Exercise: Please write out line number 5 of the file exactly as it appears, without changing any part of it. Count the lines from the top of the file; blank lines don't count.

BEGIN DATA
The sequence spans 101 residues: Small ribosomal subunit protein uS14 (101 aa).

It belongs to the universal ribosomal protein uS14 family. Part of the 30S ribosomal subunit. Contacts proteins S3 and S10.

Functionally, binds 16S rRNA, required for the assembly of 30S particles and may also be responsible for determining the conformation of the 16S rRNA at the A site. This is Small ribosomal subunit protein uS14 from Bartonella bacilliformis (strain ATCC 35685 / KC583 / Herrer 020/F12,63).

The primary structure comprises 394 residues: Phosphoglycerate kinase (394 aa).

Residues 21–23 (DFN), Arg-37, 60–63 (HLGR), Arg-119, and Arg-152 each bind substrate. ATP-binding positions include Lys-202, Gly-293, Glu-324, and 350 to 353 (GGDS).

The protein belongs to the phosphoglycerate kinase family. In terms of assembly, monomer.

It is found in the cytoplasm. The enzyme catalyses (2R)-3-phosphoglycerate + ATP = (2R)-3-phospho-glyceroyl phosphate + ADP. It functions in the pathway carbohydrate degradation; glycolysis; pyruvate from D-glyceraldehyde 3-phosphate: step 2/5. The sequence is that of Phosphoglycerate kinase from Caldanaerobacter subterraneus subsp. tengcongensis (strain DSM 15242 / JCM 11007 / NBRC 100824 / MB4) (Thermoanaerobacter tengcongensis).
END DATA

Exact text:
Residues 21–23 (DFN), Arg-37, 60–63 (HLGR), Arg-119, and Arg-152 each bind substrate. ATP-binding positions include Lys-202, Gly-293, Glu-324, and 350 to 353 (GGDS).